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Immigration reform could spur housing recovery

Could grow residential construction spending by $68 billion per year

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Immigration reform in America would broaden and accelerate the current housing recovery, in addition to feeding the growth of the economy by adding new, younger workers into the labor force, a report from the Bipartisan Policy Center said.

In a report titled "Immigration Reform: Implications for Growth, Budgets, and Housing," the policy center argues that immigration reform can produce powerful economic benefits. 

Immigration reform would jump-start the housing recovery by dramatically increasing demand for housing units, growing residential construction spending by an average of $68 billion per year from fiscal year 2014 to 2023, the report said.

The 20-year period includes a peak of more than $110 billion per year in fiscal year 2022 through 2025, with the first decade’s annual average about $56 billion per year higher, and the second decade’s about $81 per year billion higher.

However, if all unauthorized workers were removed, spending would decline by more than $100 billion per year compared with the baseline, or the current projections if no change was made, and more than $175 billion per year compared to the reference case.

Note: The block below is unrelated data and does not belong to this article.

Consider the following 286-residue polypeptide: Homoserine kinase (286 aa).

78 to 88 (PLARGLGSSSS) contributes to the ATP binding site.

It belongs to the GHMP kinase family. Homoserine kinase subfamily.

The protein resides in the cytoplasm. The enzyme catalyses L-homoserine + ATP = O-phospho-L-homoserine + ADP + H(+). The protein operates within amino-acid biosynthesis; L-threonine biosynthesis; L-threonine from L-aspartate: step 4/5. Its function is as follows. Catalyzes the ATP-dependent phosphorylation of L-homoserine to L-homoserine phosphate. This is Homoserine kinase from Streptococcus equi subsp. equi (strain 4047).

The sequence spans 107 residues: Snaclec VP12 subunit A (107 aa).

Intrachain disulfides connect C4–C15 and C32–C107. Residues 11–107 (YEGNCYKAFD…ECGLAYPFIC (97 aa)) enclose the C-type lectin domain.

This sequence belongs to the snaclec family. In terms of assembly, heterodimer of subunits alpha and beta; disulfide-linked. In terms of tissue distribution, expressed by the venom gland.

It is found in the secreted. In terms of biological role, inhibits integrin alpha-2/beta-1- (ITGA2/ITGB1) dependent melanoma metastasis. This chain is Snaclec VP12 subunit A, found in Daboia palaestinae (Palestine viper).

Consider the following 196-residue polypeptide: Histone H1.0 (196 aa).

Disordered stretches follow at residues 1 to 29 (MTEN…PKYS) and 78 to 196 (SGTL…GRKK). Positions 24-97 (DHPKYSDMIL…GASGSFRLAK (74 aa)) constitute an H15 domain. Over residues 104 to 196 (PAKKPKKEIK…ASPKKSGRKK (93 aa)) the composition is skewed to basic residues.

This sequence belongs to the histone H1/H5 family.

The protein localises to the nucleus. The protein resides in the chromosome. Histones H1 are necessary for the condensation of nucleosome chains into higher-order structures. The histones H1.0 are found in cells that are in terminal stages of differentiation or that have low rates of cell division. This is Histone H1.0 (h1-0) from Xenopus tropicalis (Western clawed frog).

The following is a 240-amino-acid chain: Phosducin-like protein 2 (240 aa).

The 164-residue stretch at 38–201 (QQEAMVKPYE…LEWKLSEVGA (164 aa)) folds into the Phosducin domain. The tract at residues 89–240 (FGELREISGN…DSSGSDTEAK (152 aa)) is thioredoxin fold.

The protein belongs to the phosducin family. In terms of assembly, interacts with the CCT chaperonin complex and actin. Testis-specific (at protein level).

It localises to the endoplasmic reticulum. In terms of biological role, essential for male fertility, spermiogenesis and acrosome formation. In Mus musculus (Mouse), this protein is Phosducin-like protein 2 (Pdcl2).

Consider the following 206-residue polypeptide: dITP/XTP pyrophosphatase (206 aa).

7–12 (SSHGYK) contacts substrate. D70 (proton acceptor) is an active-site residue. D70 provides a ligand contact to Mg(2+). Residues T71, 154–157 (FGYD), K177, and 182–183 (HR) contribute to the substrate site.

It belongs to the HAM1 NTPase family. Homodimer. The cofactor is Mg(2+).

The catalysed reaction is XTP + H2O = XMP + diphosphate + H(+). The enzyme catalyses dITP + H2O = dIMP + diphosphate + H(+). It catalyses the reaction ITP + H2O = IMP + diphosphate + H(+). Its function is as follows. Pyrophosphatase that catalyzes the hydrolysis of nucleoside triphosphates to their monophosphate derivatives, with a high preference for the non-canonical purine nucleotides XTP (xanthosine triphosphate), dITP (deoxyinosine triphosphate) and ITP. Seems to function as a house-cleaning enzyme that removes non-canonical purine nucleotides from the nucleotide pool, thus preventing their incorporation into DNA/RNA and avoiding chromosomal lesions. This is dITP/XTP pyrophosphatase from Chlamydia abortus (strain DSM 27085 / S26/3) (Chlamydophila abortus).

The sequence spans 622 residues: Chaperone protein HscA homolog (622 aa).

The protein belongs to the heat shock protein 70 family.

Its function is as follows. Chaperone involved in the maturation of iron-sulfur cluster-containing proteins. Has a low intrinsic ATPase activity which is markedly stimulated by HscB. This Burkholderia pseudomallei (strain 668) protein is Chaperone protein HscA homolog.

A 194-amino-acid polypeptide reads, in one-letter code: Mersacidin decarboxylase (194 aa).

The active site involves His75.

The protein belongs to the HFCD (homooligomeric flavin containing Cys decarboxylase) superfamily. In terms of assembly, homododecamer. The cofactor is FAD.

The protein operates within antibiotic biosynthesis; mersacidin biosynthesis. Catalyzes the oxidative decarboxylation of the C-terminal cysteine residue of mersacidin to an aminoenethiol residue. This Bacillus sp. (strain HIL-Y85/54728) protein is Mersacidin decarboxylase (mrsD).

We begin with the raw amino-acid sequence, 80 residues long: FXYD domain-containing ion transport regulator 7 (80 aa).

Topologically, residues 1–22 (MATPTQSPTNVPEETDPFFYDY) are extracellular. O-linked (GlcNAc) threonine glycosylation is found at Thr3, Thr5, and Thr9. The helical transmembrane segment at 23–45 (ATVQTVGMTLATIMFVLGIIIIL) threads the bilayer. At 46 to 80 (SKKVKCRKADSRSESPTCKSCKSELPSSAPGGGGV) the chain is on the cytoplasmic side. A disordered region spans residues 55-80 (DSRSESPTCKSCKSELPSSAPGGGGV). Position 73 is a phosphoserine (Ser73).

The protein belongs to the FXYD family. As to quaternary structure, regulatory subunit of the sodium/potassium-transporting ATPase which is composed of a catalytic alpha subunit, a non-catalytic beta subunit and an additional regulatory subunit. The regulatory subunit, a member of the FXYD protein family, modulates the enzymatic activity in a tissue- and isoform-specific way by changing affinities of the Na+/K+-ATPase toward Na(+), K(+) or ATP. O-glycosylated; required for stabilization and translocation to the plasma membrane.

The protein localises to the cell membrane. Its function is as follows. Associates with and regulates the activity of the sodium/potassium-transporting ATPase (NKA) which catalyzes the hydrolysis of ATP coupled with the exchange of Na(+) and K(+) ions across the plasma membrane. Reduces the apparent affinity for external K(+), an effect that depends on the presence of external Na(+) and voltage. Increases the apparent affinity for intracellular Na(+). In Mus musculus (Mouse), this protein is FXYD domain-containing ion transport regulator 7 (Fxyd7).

"The removal of all present and future unauthorized immigrants caused a significant decline in the U.S. population. The departure of current unauthorized immigrants would leave many dwellings vacant, and the reduction in future population growth would reduce the need to build additional housing units," the Bipartisan Policy Center explained.  

But the benefits of immigration reform seep even further than the housing recovery. Under the reference case, immigration reform would also: spur economic growth, reduce federal deficits, expand the labor force, offset aging of the workforce and increase long-term wages, the center said.

"Immigration reform would cause the U.S. economy to grow an additional 4.8% over a 20-year period, including 2.8% in the first decade (as measured by gross domestic product, or GDP). Annual average growth would be 0.24% higher, peaking at 0.35% in FY2019–FY2023," the report stated.  

On the other side, if all unauthorized workers were removed, it would reduce GDP by about 5.7% over the next 20 years, the policy center claims.

However, the center did note that they only examined the economic costs and benefits of reform. The report does not evaluate the complex issues regarding the security of our borders, adequacy of interior enforcement or the host of non-economic costs and benefits that diverse immigrant populations contribute to our society.

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